I want to be this lovely woman! Don’t you? She’s present in the moment, taking everything in with undivided attention. She’s shown up with her full self.
So here’s the question: How do we get the people we lead to show up every day, eager to be present, to pay attention, serving each other, our partners, and our customers? How do we bring out their best in order to create true value that really matters, not only for the bottom line, but also for the common good?
Here are five servant-leader actions I’ve practiced over 30 years that have helped create the conditions in which people can show up for work with clear heads, full hearts, and willing hands.
1. Show appreciation when things go well
Our society conditions us to focus on deficits to the neglect of assets. We learn from command-and-control leaders that praising what is good is naïve and soft, whereas critiquing shortcomings is realistic and strong. The result is that we start to view others and ourselves as flawed and incapable. And that kills engagement.
If we start with and dwell on assets – strengths and successes, possibilities and resources – we will get better results when it’s time to turn to the ways we need to improve. Servant-leaders should lead with and spend the significant majority of their interactions with followers thanking them for who they are, what they bring, and their commitment to growth.
When I worked at American Bible Society, every quarter I held an informal interview with each of my staff, beginning with their sharing good news in their work and in their personal lives. When it came time for annual reviews, we had a sturdy platform of accomplishments to build on. The initial message was always: This is great! Do more of this. Here’s something to add to what’s already good that would really help; start doing this.
2. Offer encouragement when things are tough
If you’re like so many of us, it can be far easier to feel a sense of failure than a sense of success. Encouragement builds resilience, determination, and grit in the face of challenges. What is absolutely critical is to begin with reminding our followers that there’s a great purpose we are trying to achieve together, and that they at their best are proven, vital contributors. When we do move to deficits, the message should be: Here’s what’s less helpful; consider doing less of this. Perhaps stop that altogether and shift energy to what has more potential for working well.
An honest acknowledgement that there is always room for improvement reassures everyone that it’s safe to take risks in order to get better. Over the years I’ve experienced cultures of fear at work, and the result is always for folks to put on “cloaks of invisibility” in order to protect themselves. But when we show vulnerability, admit that we ourselves have “struck out” our fair share, and acknowledge that setbacks a normal part of work and life, we give people the freedom to show themselves as they really are, regroup, and aim for their new personal best.
3. Harness feelings to re-engage thinking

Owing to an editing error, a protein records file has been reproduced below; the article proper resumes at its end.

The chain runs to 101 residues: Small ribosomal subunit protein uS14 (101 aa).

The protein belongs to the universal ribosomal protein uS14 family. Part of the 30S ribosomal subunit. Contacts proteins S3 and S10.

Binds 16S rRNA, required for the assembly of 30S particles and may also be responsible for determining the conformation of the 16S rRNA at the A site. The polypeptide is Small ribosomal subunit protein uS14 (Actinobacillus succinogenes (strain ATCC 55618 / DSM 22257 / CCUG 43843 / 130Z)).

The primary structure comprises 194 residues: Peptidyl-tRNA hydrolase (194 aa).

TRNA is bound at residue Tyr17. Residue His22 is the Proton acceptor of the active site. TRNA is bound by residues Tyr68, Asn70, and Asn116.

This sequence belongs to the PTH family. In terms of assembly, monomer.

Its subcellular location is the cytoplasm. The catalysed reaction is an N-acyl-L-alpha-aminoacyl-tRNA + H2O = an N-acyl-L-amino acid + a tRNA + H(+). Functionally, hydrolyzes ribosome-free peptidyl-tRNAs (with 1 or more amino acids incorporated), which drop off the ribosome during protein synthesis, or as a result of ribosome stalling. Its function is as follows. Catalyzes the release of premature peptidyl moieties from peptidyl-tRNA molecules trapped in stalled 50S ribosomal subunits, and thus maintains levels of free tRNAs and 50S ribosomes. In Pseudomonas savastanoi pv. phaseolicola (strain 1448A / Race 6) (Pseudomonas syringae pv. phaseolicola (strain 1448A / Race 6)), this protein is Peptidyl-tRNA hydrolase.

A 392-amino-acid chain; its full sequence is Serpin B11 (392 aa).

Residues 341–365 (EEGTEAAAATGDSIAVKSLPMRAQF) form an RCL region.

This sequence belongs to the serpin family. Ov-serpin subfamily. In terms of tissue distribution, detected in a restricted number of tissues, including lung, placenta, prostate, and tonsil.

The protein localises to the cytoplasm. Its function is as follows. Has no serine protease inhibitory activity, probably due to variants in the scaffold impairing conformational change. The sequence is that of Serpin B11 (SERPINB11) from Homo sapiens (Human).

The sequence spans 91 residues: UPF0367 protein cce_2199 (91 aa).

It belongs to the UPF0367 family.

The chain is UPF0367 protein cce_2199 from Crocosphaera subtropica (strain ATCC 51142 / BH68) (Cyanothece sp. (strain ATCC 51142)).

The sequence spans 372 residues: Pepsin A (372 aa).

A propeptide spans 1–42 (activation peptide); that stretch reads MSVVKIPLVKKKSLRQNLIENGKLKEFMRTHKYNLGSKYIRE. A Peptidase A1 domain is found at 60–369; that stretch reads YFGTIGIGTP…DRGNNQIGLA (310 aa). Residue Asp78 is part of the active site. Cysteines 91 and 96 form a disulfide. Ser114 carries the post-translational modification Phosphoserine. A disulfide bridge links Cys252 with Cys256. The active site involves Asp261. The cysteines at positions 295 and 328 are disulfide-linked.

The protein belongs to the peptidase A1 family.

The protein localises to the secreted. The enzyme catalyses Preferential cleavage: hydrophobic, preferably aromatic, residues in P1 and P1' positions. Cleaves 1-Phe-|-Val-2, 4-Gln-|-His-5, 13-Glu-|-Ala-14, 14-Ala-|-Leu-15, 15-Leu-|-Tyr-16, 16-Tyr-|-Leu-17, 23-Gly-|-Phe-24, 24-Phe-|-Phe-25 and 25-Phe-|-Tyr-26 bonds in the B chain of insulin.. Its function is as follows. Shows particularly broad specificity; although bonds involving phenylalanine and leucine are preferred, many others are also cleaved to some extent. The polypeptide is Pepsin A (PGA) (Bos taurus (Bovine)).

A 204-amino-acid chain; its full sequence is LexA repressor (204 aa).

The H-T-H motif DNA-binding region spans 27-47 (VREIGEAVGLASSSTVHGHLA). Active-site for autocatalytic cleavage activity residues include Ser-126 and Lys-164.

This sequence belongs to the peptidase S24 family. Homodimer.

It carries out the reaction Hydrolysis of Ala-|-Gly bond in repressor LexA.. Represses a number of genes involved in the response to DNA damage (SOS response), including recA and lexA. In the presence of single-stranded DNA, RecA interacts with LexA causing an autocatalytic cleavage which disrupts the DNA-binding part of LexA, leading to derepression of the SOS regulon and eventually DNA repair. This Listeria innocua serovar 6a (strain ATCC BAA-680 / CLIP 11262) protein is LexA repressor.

Sometimes life just gets the better of us: fear grips us, sadness slows us, and uncertainty clouds us. Great thinking stops and our fight-flight-freeze instincts take over. Command-and-control leadership tells us to get it together, leave the emotions at home, and toughen up.
The servant-leader acknowledges and engages us in our full humanity. Here’s where great questions, attentive listening, and authentic presence is so powerful. There’s a fine line to walk between an appropriate recognition of emotions and getting sucked into someone else’s drama. But it is the calling of the servant-leader to coach the whole person. Whenever a colleague or follower shows signs of strong feelings, I relax and welcome them, and, with empathy, turn what may have started as venting into a thinking partnership. Once the air is cleared, collaboration toward solutions can resume with fresh energy.
4. Share information as fully as possible
Information is power, and this power needs to be shared if you want people to think well. People are basing their decisions and actions on assumptions all the time. When the information is incorrect the assumptions are incorrect, and the quality of decisions and actions suffers.
Information is crucial when we are confronted with denial, the stance that what is happening is not happening. Penetrating questions can bring a person safely face-to-face with what is true so that they can think well about it. Learning how to formulate these questions is a life-long quest for the servant-leader.
5. Demonstrate humility in all things
The common thread woven through all these practices of servant leadership is humility, the virtue of being so secure in our sense of self-worth that we can put others before us while still retaining a strong core of purpose, vision, and values. As Ken Blanchard’s mother often told him, “Being humble is not thinking less of yourself. It’s thinking of yourself less.”
Everything we do as leaders flows from the conviction that service is the reason we are in positions of leadership. It’s not because we are so great that people choose to follow us. Our greatness is defined by how great our people are becoming under our leadership.
Five tips for empowering those who follow us to show up each day excited to give their very best. How are you putting these into action? Comments welcome!
(Copyright © 2018 The Serving Way — Chris Alan Thyberg.)